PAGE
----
HONG KONG's Vivian Chow was a big star in Taiwan in the 1990s, but she has never acted in a Taiwanese movie until now.
She plays a lovelorn cafe owner in Cafe.Waiting.Love, which is now showing in cinemas.
To be strictly accurate, she had appeared briefly in Giddens Ko's You Are The Apple Of My Eye (2011). Speaking over the telephone from Hong Kong, she says: "There was a notebook with a picture card of me in it and I was really surprised to see it.
"As a Hong Kong artist, seeing that Taiwanese audiences still remembered me gave me a very warm feeling and I felt very honoured."
Chow, 46, was the pin-up dream girl of the 1990s with her sweet looks and gentle demeanour. She released more than 25 albums in Cantonese and Mandarin and starred in about the same number of movies.
Dubbed the "eternal maiden queen", she was both girl-next-door and goddess, and Ko clearly was and may still be one of her smitten fans.
The Taiwanese novelist turned Apple into the all-time Chinese-language champ at the Hong Kong box office with more than HK$61 million (S$9.9 million) in takings.
Ko serves as producer of Cafe.Waiting.Love, which is also based on one of his novels.
Chow describes him thus: "I discovered that he's someone with a child-like spirit and that sense of innocence is his special characteristic and it's such a rare quality. He's also very forthright and says whatever's on his mind."
In front of her though, he seemed uncharacteristically quiet and shy. She recalls: "As he was the producer, there was not much communication between us. He didn't say much to me, but he would write cards and send WhatsApp messages to convey his thanks and to chat."
Chow retired from the entertainment scene in 1997 when she followed her long-time partner, writer-deejay- compere Joe Nieh, to Vancouver.
She returned to the limelight with an anti-ageing skincare range endorsement in 2004, but has since picked her projects with care. Her last film was the lesbian drama, All About Love (2010).
Apart from her admiration for Ko, another reason for doing Cafe.Waiting.Love was to show her support for the Taiwanese film industry given the adoration she had received from Taiwan over the years. And because it was billed as a special guest appearance, she needed to be on set for only a week.
She says: "I'm already married and family comes first, but as long as I can balance the two, I can still enjoy work. I need that to help me keep in touch with what's going on."
Since opening in Taiwan and Hong Kong on Aug 15, Cafe has been doing good business and has earned NT$165 million (S$6.9 million) and HK$14 million (S$2.3 million).
Chow had reportedly said that she would give Ko "something better than a hug" if the film did well and when asked about it, she laughs and says: "Actually, I was joking. Anyway, he should be the one giving me a gift, right?"
She adds: "The most important thing was that I could do my part well and work well with the Cafe.Waiting.Love team. Of course I'm happy that the box- office sales and word of mouth are good, but that's not within my control anyway."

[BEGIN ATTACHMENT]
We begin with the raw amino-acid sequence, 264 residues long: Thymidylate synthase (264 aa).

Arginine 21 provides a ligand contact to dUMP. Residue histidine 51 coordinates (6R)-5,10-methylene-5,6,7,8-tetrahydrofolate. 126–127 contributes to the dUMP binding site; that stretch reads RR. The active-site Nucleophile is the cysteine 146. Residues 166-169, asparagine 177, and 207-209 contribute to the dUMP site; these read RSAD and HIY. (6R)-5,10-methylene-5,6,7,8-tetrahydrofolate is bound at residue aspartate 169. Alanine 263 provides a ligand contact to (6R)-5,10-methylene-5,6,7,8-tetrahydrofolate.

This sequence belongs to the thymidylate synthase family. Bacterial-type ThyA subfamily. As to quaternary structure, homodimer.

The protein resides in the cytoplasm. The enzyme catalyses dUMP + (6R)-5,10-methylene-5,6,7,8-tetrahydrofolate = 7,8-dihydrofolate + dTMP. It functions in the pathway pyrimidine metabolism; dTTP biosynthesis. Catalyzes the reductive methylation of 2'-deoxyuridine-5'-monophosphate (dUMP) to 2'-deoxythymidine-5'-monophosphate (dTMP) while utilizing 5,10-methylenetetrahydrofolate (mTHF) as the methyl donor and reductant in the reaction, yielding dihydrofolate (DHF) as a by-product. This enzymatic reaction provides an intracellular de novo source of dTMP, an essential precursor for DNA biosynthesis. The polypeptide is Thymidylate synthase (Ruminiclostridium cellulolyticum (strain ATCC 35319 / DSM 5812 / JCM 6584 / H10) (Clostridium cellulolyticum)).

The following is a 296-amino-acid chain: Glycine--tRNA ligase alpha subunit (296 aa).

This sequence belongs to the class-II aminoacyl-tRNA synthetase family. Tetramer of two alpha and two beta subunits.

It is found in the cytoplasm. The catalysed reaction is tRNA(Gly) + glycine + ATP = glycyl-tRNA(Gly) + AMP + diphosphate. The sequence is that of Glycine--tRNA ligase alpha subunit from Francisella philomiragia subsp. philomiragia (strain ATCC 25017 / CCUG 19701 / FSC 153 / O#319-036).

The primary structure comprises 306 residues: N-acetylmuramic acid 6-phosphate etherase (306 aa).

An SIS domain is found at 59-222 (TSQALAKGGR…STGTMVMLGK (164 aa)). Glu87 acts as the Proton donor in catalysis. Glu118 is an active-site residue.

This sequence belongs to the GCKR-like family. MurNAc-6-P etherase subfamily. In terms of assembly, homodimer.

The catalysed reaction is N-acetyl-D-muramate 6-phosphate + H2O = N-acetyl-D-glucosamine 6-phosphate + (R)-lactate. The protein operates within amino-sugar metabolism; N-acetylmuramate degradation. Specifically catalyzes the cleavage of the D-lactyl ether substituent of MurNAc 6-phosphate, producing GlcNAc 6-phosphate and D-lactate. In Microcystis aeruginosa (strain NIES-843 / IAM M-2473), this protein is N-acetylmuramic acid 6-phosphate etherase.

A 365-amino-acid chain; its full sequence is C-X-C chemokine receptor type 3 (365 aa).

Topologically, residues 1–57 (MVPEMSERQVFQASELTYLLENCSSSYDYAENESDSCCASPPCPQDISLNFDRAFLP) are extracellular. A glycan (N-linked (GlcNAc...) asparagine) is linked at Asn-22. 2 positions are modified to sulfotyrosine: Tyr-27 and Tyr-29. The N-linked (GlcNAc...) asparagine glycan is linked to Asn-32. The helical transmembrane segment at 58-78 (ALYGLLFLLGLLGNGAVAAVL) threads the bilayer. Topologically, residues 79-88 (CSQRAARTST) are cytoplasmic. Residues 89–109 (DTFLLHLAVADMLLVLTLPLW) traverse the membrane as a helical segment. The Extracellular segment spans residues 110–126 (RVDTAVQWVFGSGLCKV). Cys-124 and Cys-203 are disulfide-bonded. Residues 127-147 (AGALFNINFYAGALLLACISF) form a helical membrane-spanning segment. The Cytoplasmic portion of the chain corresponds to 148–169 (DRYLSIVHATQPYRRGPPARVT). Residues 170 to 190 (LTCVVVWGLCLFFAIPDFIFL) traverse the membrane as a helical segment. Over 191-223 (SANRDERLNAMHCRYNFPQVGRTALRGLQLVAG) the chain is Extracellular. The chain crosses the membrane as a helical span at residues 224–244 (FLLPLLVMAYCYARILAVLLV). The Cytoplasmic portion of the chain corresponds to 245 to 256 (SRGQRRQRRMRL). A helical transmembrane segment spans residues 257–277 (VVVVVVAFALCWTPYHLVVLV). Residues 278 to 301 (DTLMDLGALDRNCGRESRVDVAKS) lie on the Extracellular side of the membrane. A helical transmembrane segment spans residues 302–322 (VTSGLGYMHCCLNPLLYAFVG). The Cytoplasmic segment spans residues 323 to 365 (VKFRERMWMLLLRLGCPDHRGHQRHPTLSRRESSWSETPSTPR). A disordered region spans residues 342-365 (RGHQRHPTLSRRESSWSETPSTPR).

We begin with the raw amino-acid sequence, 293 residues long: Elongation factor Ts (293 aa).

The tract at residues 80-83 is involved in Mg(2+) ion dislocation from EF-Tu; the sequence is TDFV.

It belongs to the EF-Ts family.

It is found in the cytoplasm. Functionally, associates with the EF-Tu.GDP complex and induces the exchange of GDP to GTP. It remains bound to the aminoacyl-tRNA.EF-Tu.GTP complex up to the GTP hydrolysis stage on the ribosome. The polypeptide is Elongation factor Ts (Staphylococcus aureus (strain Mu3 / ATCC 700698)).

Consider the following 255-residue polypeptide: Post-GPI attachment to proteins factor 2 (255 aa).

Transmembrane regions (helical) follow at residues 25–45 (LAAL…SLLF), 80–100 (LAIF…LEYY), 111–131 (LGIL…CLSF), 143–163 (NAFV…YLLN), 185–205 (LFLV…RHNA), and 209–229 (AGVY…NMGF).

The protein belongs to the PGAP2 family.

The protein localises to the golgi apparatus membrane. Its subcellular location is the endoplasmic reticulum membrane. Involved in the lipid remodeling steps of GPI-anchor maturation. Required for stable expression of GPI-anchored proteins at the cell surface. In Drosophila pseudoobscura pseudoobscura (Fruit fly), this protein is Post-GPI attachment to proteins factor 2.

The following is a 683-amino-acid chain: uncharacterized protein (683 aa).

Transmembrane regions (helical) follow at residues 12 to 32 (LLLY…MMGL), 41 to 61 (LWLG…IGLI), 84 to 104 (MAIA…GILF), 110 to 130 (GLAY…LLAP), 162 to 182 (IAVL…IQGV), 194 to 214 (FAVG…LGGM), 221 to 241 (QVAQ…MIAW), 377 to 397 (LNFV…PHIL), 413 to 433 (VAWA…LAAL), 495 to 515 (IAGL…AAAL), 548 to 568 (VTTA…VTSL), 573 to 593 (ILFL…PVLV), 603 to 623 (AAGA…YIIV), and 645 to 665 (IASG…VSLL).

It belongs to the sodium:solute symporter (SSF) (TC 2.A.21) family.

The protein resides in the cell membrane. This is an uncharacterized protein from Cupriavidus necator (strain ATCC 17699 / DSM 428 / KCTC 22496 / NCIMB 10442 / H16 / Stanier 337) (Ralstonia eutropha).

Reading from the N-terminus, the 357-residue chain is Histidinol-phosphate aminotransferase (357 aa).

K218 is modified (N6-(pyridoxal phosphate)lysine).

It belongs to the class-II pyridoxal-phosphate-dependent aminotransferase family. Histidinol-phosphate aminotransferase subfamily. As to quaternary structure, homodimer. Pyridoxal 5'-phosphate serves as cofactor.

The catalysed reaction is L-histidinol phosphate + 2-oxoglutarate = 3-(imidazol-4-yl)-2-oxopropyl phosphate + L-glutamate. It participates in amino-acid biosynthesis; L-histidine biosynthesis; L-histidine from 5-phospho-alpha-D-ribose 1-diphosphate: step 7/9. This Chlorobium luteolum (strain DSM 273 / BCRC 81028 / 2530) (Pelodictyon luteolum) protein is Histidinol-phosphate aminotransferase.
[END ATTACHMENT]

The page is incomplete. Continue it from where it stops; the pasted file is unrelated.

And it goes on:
One might think that the lovelorn cafe owner with her fierce attachment to a relationship would strike a chord in Chow as well. After all, she has stood by her man through reports of his cheating behaviour.
But she says firmly: "I'm completely different from the cafe owner. I'm not so fixated. When I need to hold on, I would grasp something tightly and cherish it, but when I need to let go, I would. It's important to move on."
Was it easy for her to move on from showbusiness back in 1997?
She muses that it was not a question of it being easy or hard. Instead, she was at a crisis point after working non-stop for a decade.
She says: "From a young girl, I was now a woman of almost 30 but I had never stopped working and it felt like I was trapped in this small circle. I needed to take a break to think about my own needs and responsibilities and to get to know myself again."
She is perfectly happy with where she is in her life where she tends to take up less demanding commercial commitments and gets to raise awareness for causes such as animal rights and breast cancer.
Chow tells Life! that she is actually in the midst of recording an album, though it may not be the music comeback her fans are expecting. She converted to Christianity in 2009 and has been waiting for the right moment to do a gospel album.
She says: "This is not for myself, but it's like handing in an assignment for my faith and to God, so it's not something to be taken lightly and I think I'm ready now.
"Because it's not a pop music record, I have to be very careful, from the concept to the lyrics, so there's no room for misunderstanding."
Sounding content and at ease with herself, she says: "I really work only when my interest is piqued now. I sing and act less often as I do not want to make too big a change in my life. I have no wish to return to being a full-time artist."
Cafe.Waiting.Love is showing in cinemas.
This article was first published on September 6, 2014.
Get a copy of The Straits Times or go to straitstimes.com for more stories.